Dutch Barge long distance cruisers

Discussion in 'Boat Design' started by Greenseas2, Apr 18, 2006.

  1. Greenseas2
    Joined: Mar 2006
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    Greenseas2 Senior Member

    Knock out boats

    In particular, your Emily 43 design is what I had in mind, it's a knock out boat and would be an ideal and affordable long range cruiser for inland waterways. I tried to find the interior layout for the emily 43, but without success. I am hoping that she's outfitted with two sleeping cabins, one all of the way forward and the other behind the pilothouse. I have this thing about guests onboard having equal accommodations as owners. (out of respect) One head with shower would be enough as would a combination salon/galley. Dining at the table in the pilothouse. This model would also work well with composite construction.
     
  2. bransonboats
    Joined: Mar 2005
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    bransonboats Junior Member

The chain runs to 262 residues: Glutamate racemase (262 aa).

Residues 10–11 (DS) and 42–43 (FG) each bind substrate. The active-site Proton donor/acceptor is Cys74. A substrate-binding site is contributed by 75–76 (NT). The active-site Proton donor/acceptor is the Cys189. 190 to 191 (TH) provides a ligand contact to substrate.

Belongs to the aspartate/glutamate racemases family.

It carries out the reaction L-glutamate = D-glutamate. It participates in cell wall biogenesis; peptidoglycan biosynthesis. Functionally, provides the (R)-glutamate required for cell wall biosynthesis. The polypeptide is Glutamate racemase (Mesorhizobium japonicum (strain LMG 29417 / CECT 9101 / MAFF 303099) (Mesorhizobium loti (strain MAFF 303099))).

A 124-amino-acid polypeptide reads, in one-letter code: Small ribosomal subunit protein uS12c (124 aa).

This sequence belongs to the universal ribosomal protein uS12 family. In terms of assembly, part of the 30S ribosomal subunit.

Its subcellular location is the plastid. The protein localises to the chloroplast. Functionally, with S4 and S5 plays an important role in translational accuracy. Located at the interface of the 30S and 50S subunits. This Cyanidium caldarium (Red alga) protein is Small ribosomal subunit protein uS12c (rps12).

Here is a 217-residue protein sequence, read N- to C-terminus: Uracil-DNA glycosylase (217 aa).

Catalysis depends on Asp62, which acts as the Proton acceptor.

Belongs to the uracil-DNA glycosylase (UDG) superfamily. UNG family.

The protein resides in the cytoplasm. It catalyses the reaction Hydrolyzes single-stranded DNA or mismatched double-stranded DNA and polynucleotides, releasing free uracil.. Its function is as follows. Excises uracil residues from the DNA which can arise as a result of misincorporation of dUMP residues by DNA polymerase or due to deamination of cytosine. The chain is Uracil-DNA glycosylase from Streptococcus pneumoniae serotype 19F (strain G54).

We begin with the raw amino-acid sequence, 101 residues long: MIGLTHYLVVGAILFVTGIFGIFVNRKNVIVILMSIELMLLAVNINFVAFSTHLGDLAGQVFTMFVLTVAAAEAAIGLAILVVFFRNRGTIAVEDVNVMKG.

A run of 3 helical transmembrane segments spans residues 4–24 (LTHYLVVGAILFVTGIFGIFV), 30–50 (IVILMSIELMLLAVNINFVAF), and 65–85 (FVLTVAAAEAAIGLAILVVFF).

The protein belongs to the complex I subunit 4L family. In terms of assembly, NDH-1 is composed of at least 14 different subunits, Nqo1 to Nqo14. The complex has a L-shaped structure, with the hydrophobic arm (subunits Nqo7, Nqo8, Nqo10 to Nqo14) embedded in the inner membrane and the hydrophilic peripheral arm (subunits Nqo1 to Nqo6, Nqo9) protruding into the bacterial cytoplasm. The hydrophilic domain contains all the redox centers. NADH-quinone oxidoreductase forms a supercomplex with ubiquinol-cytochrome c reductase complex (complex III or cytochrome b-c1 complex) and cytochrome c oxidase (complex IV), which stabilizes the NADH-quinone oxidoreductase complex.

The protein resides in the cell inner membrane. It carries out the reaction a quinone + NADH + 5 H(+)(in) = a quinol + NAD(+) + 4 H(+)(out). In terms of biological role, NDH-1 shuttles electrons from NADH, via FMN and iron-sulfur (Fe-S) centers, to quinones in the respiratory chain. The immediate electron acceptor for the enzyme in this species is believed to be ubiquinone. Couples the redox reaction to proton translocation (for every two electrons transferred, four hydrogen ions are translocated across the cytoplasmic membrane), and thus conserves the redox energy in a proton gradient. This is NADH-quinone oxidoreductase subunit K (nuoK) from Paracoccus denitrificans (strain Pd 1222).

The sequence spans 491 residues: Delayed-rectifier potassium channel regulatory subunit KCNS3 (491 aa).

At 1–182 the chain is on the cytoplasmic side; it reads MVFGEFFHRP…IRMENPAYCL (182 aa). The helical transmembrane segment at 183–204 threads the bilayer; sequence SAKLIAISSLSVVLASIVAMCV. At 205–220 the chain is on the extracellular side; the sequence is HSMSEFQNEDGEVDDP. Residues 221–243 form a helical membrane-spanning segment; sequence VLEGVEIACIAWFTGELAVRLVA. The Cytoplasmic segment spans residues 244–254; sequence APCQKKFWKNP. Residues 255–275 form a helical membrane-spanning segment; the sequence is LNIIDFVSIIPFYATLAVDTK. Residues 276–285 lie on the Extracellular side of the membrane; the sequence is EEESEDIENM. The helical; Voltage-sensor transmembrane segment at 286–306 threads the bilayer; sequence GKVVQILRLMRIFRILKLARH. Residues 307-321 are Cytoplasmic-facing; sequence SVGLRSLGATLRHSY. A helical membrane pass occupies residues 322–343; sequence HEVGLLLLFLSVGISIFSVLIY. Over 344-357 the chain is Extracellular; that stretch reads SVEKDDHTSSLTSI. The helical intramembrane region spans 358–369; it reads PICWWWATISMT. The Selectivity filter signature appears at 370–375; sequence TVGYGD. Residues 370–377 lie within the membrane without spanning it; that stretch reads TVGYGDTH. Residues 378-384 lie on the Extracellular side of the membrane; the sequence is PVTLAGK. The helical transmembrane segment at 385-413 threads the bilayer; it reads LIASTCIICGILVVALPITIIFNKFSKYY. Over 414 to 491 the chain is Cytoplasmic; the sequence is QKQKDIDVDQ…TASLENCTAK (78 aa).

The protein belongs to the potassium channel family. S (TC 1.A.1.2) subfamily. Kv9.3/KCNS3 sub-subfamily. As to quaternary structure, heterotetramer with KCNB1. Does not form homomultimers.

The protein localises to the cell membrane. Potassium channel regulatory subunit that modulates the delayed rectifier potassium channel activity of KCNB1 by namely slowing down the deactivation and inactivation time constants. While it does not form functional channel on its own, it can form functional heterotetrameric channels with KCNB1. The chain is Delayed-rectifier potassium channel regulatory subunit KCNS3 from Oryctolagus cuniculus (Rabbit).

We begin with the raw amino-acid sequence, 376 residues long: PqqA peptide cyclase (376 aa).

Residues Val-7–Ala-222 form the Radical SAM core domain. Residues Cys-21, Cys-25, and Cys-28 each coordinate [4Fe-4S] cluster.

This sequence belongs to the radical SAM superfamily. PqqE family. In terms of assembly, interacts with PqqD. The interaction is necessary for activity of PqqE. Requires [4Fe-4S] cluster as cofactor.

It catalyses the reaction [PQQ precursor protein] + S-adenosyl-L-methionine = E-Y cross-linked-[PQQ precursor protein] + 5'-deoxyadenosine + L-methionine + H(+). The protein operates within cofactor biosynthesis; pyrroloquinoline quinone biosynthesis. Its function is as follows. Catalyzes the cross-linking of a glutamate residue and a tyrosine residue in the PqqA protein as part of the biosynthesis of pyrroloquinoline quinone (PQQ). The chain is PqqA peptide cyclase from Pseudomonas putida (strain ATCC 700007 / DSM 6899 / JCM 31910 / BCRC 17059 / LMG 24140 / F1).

Hello Greenseas2
    Glad you liked the Emily design!
    The interior is just as you describe and is very popular with Dutch Barge owners. If you look at http://www.apolloduck.co.uk/feature.phtml?id=46637 you can see an Emily 49 fitted out by Will Tricket. Also Sagar Marine builds similar boats with alternative layouts www.sagar-marine.com
    Have included a lines plan with floor height marked on if you want to try alternative layouts.

    Produced three lengths 43,45 and 49 and about 25 built to date. The design uses a parallel 'V' midsection with only the sheer/ deck rising. The intention was a simple kit build and interior suitable for inland waterways.

    Amateurs have built this design although most of our customers are small boatyards. What’s needed is a forklift with lifting beam, chainhoists/ pullers, mig welding plant and typical metalworking handtools. Building can be done outside but restrictions to welding if windy. Average steel building time 890 man hours including grinding weld testing and tank testing. Kit tacked together 300 man-hours

    Also I would be interested in getting the message over about how good steel kit boats are. Been thinking of offering one of our designs DXF cutting files to a builder free of charge and getting feedback on an open forum like this about the pros and cons. Will undertake to 'handhold' through the steel build.